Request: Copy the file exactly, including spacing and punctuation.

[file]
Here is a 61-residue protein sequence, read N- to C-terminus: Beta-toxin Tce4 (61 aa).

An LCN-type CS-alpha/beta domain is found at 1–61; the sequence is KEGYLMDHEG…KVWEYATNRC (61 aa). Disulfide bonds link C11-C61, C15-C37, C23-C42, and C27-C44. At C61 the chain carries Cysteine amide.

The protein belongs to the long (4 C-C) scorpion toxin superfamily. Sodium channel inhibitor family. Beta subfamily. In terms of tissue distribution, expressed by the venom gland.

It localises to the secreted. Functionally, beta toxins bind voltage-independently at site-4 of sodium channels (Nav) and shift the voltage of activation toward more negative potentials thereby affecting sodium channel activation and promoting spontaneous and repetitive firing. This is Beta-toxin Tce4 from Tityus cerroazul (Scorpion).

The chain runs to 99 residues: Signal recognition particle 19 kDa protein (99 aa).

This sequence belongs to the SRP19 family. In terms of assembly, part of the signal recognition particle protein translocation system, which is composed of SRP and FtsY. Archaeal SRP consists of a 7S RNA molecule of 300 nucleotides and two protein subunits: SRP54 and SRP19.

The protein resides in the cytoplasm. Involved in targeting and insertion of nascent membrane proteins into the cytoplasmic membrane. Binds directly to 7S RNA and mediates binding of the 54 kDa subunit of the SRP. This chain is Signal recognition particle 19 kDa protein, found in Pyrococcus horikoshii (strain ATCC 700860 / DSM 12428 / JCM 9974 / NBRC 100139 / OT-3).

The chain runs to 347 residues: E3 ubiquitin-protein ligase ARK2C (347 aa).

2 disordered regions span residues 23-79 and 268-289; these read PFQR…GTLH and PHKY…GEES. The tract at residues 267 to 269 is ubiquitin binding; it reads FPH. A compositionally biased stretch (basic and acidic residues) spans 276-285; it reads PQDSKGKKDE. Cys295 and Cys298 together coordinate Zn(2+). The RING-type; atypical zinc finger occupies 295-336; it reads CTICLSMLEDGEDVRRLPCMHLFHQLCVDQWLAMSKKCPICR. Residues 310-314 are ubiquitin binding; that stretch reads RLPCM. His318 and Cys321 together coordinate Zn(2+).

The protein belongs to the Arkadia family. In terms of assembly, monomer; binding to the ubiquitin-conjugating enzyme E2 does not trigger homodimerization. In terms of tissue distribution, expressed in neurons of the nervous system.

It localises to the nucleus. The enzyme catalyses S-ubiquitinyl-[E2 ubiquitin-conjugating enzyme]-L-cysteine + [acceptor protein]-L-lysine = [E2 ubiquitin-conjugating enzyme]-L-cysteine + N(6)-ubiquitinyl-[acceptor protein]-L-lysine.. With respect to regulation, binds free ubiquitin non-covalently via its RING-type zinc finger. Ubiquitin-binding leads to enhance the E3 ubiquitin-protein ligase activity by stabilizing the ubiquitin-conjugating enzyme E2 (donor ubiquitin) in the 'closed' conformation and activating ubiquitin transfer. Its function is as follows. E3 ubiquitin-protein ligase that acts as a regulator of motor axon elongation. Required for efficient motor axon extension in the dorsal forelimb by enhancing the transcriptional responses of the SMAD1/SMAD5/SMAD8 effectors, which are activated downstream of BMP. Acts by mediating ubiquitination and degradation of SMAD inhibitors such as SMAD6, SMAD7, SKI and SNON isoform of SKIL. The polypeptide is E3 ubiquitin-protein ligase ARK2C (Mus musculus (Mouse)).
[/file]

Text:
Here is a 61-residue protein sequence, read N- to C-terminus: Beta-toxin Tce4 (61 aa).

An LCN-type CS-alpha/beta domain is found at 1–61; the sequence is KEGYLMDHEG…KVWEYATNRC (61 aa). Disulfide bonds link C11-C61, C15-C37, C23-C42, and C27-C44. At C61 the chain carries Cysteine amide.

The protein belongs to the long (4 C-C) scorpion toxin superfamily. Sodium channel inhibitor family. Beta subfamily. In terms of tissue distribution, expressed by the venom gland.

It localises to the secreted. Functionally, beta toxins bind voltage-independently at site-4 of sodium channels (Nav) and shift the voltage of activation toward more negative potentials thereby affecting sodium channel activation and promoting spontaneous and repetitive firing. This is Beta-toxin Tce4 from Tityus cerroazul (Scorpion).

The chain runs to 99 residues: Signal recognition particle 19 kDa protein (99 aa).

This sequence belongs to the SRP19 family. In terms of assembly, part of the signal recognition particle protein translocation system, which is composed of SRP and FtsY. Archaeal SRP consists of a 7S RNA molecule of 300 nucleotides and two protein subunits: SRP54 and SRP19.

The protein resides in the cytoplasm. Involved in targeting and insertion of nascent membrane proteins into the cytoplasmic membrane. Binds directly to 7S RNA and mediates binding of the 54 kDa subunit of the SRP. This chain is Signal recognition particle 19 kDa protein, found in Pyrococcus horikoshii (strain ATCC 700860 / DSM 12428 / JCM 9974 / NBRC 100139 / OT-3).

The chain runs to 347 residues: E3 ubiquitin-protein ligase ARK2C (347 aa).

2 disordered regions span residues 23-79 and 268-289; these read PFQR…GTLH and PHKY…GEES. The tract at residues 267 to 269 is ubiquitin binding; it reads FPH. A compositionally biased stretch (basic and acidic residues) spans 276-285; it reads PQDSKGKKDE. Cys295 and Cys298 together coordinate Zn(2+). The RING-type; atypical zinc finger occupies 295-336; it reads CTICLSMLEDGEDVRRLPCMHLFHQLCVDQWLAMSKKCPICR. Residues 310-314 are ubiquitin binding; that stretch reads RLPCM. His318 and Cys321 together coordinate Zn(2+).

The protein belongs to the Arkadia family. In terms of assembly, monomer; binding to the ubiquitin-conjugating enzyme E2 does not trigger homodimerization. In terms of tissue distribution, expressed in neurons of the nervous system.

It localises to the nucleus. The enzyme catalyses S-ubiquitinyl-[E2 ubiquitin-conjugating enzyme]-L-cysteine + [acceptor protein]-L-lysine = [E2 ubiquitin-conjugating enzyme]-L-cysteine + N(6)-ubiquitinyl-[acceptor protein]-L-lysine.. With respect to regulation, binds free ubiquitin non-covalently via its RING-type zinc finger. Ubiquitin-binding leads to enhance the E3 ubiquitin-protein ligase activity by stabilizing the ubiquitin-conjugating enzyme E2 (donor ubiquitin) in the 'closed' conformation and activating ubiquitin transfer. Its function is as follows. E3 ubiquitin-protein ligase that acts as a regulator of motor axon elongation. Required for efficient motor axon extension in the dorsal forelimb by enhancing the transcriptional responses of the SMAD1/SMAD5/SMAD8 effectors, which are activated downstream of BMP. Acts by mediating ubiquitination and degradation of SMAD inhibitors such as SMAD6, SMAD7, SKI and SNON isoform of SKIL. The polypeptide is E3 ubiquitin-protein ligase ARK2C (Mus musculus (Mouse)).